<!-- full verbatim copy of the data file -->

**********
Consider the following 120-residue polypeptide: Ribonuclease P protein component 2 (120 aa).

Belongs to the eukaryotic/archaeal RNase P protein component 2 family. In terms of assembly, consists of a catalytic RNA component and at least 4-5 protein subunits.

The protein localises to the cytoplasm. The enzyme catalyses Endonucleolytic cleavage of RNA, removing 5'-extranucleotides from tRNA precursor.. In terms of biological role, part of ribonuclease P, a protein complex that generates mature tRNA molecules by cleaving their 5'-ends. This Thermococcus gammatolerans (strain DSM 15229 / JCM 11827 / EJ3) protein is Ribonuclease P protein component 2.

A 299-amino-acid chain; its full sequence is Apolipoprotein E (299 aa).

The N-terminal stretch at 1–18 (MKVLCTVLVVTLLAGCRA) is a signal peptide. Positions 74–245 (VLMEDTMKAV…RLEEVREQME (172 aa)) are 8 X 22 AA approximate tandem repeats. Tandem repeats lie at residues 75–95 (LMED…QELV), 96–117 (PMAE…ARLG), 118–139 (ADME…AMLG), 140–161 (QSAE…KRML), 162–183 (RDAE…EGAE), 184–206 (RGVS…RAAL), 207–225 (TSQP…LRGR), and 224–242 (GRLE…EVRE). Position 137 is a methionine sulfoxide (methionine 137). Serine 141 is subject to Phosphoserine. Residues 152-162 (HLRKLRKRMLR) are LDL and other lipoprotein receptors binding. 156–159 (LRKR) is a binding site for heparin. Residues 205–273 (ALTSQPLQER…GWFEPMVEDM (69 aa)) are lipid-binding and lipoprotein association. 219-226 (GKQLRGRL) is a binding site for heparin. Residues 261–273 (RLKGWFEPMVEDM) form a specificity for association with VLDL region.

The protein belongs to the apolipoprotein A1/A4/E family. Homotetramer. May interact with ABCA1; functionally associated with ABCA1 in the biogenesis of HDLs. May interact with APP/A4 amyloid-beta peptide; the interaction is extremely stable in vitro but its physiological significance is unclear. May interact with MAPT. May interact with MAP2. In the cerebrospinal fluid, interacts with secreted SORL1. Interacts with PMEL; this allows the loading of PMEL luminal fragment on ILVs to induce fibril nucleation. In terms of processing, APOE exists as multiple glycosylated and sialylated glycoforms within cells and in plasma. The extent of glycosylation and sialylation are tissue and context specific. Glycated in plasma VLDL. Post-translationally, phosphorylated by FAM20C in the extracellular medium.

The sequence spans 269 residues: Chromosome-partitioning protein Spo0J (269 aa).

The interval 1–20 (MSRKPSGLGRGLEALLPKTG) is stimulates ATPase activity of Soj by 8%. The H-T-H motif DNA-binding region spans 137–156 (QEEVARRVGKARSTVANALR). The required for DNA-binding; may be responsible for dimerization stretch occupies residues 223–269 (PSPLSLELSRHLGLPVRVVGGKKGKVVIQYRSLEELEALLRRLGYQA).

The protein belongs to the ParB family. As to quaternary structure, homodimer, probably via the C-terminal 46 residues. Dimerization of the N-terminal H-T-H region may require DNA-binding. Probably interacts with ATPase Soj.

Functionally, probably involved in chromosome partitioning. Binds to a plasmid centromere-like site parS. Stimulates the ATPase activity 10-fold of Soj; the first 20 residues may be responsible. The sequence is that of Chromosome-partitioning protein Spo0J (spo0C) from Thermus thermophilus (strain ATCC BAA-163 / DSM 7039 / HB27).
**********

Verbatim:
Consider the following 120-residue polypeptide: Ribonuclease P protein component 2 (120 aa).

Belongs to the eukaryotic/archaeal RNase P protein component 2 family. In terms of assembly, consists of a catalytic RNA component and at least 4-5 protein subunits.

The protein localises to the cytoplasm. The enzyme catalyses Endonucleolytic cleavage of RNA, removing 5'-extranucleotides from tRNA precursor.. In terms of biological role, part of ribonuclease P, a protein complex that generates mature tRNA molecules by cleaving their 5'-ends. This Thermococcus gammatolerans (strain DSM 15229 / JCM 11827 / EJ3) protein is Ribonuclease P protein component 2.

A 299-amino-acid chain; its full sequence is Apolipoprotein E (299 aa).

The N-terminal stretch at 1–18 (MKVLCTVLVVTLLAGCRA) is a signal peptide. Positions 74–245 (VLMEDTMKAV…RLEEVREQME (172 aa)) are 8 X 22 AA approximate tandem repeats. Tandem repeats lie at residues 75–95 (LMED…QELV), 96–117 (PMAE…ARLG), 118–139 (ADME…AMLG), 140–161 (QSAE…KRML), 162–183 (RDAE…EGAE), 184–206 (RGVS…RAAL), 207–225 (TSQP…LRGR), and 224–242 (GRLE…EVRE). Position 137 is a methionine sulfoxide (methionine 137). Serine 141 is subject to Phosphoserine. Residues 152-162 (HLRKLRKRMLR) are LDL and other lipoprotein receptors binding. 156–159 (LRKR) is a binding site for heparin. Residues 205–273 (ALTSQPLQER…GWFEPMVEDM (69 aa)) are lipid-binding and lipoprotein association. 219-226 (GKQLRGRL) is a binding site for heparin. Residues 261–273 (RLKGWFEPMVEDM) form a specificity for association with VLDL region.

The protein belongs to the apolipoprotein A1/A4/E family. Homotetramer. May interact with ABCA1; functionally associated with ABCA1 in the biogenesis of HDLs. May interact with APP/A4 amyloid-beta peptide; the interaction is extremely stable in vitro but its physiological significance is unclear. May interact with MAPT. May interact with MAP2. In the cerebrospinal fluid, interacts with secreted SORL1. Interacts with PMEL; this allows the loading of PMEL luminal fragment on ILVs to induce fibril nucleation. In terms of processing, APOE exists as multiple glycosylated and sialylated glycoforms within cells and in plasma. The extent of glycosylation and sialylation are tissue and context specific. Glycated in plasma VLDL. Post-translationally, phosphorylated by FAM20C in the extracellular medium.

The sequence spans 269 residues: Chromosome-partitioning protein Spo0J (269 aa).

The interval 1–20 (MSRKPSGLGRGLEALLPKTG) is stimulates ATPase activity of Soj by 8%. The H-T-H motif DNA-binding region spans 137–156 (QEEVARRVGKARSTVANALR). The required for DNA-binding; may be responsible for dimerization stretch occupies residues 223–269 (PSPLSLELSRHLGLPVRVVGGKKGKVVIQYRSLEELEALLRRLGYQA).

The protein belongs to the ParB family. As to quaternary structure, homodimer, probably via the C-terminal 46 residues. Dimerization of the N-terminal H-T-H region may require DNA-binding. Probably interacts with ATPase Soj.

Functionally, probably involved in chromosome partitioning. Binds to a plasmid centromere-like site parS. Stimulates the ATPase activity 10-fold of Soj; the first 20 residues may be responsible. The sequence is that of Chromosome-partitioning protein Spo0J (spo0C) from Thermus thermophilus (strain ATCC BAA-163 / DSM 7039 / HB27).